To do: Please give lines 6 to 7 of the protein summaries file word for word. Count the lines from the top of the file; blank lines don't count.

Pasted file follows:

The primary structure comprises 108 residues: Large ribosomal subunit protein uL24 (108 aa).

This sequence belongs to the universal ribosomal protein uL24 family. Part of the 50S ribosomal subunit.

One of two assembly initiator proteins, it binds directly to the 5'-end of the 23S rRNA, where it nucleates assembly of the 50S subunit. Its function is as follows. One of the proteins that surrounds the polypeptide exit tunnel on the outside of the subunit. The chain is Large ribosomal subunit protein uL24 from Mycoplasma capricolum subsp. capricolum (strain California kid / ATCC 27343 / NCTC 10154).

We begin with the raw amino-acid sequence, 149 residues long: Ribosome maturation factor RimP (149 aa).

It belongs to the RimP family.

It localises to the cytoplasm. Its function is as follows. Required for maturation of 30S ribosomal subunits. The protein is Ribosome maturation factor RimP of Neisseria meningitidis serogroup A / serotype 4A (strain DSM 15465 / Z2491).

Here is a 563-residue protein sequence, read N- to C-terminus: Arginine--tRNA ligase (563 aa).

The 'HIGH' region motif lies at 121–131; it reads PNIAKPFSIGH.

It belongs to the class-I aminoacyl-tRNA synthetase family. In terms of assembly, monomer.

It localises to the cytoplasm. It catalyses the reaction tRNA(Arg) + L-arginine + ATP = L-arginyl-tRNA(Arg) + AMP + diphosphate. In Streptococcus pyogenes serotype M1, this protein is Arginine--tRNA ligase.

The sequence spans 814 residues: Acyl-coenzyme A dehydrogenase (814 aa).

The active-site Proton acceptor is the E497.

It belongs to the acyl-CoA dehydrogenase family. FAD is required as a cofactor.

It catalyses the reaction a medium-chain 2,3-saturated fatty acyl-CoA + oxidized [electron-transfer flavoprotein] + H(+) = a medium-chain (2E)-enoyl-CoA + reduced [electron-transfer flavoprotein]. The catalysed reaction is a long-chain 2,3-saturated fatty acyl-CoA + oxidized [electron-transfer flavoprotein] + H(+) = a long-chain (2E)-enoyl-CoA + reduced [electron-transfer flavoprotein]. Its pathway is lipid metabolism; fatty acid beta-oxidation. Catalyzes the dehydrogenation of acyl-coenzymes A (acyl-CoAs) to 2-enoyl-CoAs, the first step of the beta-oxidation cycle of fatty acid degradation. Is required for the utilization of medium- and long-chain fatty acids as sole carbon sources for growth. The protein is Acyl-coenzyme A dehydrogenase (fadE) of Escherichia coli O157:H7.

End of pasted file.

It localises to the cytoplasm. Its function is as follows. Required for maturation of 30S ribosomal subunits. The protein is Ribosome maturation factor RimP of Neisseria meningitidis serogroup A / serotype 4A (strain DSM 15465 / Z2491).

Here is a 563-residue protein sequence, read N- to C-terminus: Arginine--tRNA ligase (563 aa).